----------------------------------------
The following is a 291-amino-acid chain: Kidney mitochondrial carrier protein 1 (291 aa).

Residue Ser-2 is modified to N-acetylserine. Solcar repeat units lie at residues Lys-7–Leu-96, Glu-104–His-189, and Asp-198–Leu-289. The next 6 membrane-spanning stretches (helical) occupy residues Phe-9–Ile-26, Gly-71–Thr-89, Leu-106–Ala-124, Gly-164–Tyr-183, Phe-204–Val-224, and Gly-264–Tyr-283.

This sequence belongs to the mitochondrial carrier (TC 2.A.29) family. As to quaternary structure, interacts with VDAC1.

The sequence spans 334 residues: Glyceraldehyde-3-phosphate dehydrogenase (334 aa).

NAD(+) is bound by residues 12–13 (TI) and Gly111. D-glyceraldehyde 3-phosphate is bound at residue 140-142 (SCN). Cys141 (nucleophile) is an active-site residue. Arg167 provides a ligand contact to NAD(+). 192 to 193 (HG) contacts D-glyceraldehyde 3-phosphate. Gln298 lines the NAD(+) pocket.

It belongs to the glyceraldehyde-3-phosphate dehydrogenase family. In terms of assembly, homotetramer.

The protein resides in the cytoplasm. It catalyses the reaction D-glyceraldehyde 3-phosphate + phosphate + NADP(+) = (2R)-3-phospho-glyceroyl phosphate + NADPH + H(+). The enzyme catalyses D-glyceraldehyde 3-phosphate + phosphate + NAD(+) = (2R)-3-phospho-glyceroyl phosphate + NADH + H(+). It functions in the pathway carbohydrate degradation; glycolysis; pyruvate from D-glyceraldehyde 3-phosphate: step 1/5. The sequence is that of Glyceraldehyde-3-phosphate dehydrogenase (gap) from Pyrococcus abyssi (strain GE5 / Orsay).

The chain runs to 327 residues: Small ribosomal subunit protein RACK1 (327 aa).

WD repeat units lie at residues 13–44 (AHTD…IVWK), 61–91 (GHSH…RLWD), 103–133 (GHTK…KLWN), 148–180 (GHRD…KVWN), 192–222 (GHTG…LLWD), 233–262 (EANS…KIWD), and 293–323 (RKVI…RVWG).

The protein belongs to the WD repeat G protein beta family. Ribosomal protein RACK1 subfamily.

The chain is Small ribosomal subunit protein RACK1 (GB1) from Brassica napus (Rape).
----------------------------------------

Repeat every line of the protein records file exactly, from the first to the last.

The following is a 291-amino-acid chain: Kidney mitochondrial carrier protein 1 (291 aa).

Residue Ser-2 is modified to N-acetylserine. Solcar repeat units lie at residues Lys-7–Leu-96, Glu-104–His-189, and Asp-198–Leu-289. The next 6 membrane-spanning stretches (helical) occupy residues Phe-9–Ile-26, Gly-71–Thr-89, Leu-106–Ala-124, Gly-164–Tyr-183, Phe-204–Val-224, and Gly-264–Tyr-283.

This sequence belongs to the mitochondrial carrier (TC 2.A.29) family. As to quaternary structure, interacts with VDAC1.

The sequence spans 334 residues: Glyceraldehyde-3-phosphate dehydrogenase (334 aa).

NAD(+) is bound by residues 12–13 (TI) and Gly111. D-glyceraldehyde 3-phosphate is bound at residue 140-142 (SCN). Cys141 (nucleophile) is an active-site residue. Arg167 provides a ligand contact to NAD(+). 192 to 193 (HG) contacts D-glyceraldehyde 3-phosphate. Gln298 lines the NAD(+) pocket.

It belongs to the glyceraldehyde-3-phosphate dehydrogenase family. In terms of assembly, homotetramer.

The protein resides in the cytoplasm. It catalyses the reaction D-glyceraldehyde 3-phosphate + phosphate + NADP(+) = (2R)-3-phospho-glyceroyl phosphate + NADPH + H(+). The enzyme catalyses D-glyceraldehyde 3-phosphate + phosphate + NAD(+) = (2R)-3-phospho-glyceroyl phosphate + NADH + H(+). It functions in the pathway carbohydrate degradation; glycolysis; pyruvate from D-glyceraldehyde 3-phosphate: step 1/5. The sequence is that of Glyceraldehyde-3-phosphate dehydrogenase (gap) from Pyrococcus abyssi (strain GE5 / Orsay).

The chain runs to 327 residues: Small ribosomal subunit protein RACK1 (327 aa).

WD repeat units lie at residues 13–44 (AHTD…IVWK), 61–91 (GHSH…RLWD), 103–133 (GHTK…KLWN), 148–180 (GHRD…KVWN), 192–222 (GHTG…LLWD), 233–262 (EANS…KIWD), and 293–323 (RKVI…RVWG).

The protein belongs to the WD repeat G protein beta family. Ribosomal protein RACK1 subfamily.

The chain is Small ribosomal subunit protein RACK1 (GB1) from Brassica napus (Rape).